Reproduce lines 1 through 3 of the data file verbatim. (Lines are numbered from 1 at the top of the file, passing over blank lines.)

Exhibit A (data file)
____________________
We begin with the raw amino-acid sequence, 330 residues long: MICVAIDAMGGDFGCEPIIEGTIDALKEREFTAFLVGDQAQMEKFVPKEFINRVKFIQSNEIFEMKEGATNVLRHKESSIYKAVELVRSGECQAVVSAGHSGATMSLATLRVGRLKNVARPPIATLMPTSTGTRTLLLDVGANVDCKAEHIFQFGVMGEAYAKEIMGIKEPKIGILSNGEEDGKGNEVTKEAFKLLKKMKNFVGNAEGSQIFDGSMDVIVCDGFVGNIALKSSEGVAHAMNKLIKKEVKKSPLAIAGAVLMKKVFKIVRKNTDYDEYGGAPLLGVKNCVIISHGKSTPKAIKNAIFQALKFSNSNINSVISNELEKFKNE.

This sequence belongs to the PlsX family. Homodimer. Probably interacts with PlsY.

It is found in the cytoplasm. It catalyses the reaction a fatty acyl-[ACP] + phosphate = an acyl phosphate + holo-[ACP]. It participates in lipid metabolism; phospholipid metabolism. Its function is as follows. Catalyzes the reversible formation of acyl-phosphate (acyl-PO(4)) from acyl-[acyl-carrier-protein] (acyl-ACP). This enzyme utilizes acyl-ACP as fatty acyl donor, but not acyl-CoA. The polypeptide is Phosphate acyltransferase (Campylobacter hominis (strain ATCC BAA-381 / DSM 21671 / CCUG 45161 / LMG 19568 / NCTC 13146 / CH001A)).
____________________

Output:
We begin with the raw amino-acid sequence, 330 residues long: MICVAIDAMGGDFGCEPIIEGTIDALKEREFTAFLVGDQAQMEKFVPKEFINRVKFIQSNEIFEMKEGATNVLRHKESSIYKAVELVRSGECQAVVSAGHSGATMSLATLRVGRLKNVARPPIATLMPTSTGTRTLLLDVGANVDCKAEHIFQFGVMGEAYAKEIMGIKEPKIGILSNGEEDGKGNEVTKEAFKLLKKMKNFVGNAEGSQIFDGSMDVIVCDGFVGNIALKSSEGVAHAMNKLIKKEVKKSPLAIAGAVLMKKVFKIVRKNTDYDEYGGAPLLGVKNCVIISHGKSTPKAIKNAIFQALKFSNSNINSVISNELEKFKNE.

This sequence belongs to the PlsX family. Homodimer. Probably interacts with PlsY.

It is found in the cytoplasm. It catalyses the reaction a fatty acyl-[ACP] + phosphate = an acyl phosphate + holo-[ACP]. It participates in lipid metabolism; phospholipid metabolism. Its function is as follows. Catalyzes the reversible formation of acyl-phosphate (acyl-PO(4)) from acyl-[acyl-carrier-protein] (acyl-ACP). This enzyme utilizes acyl-ACP as fatty acyl donor, but not acyl-CoA. The polypeptide is Phosphate acyltransferase (Campylobacter hominis (strain ATCC BAA-381 / DSM 21671 / CCUG 45161 / LMG 19568 / NCTC 13146 / CH001A)).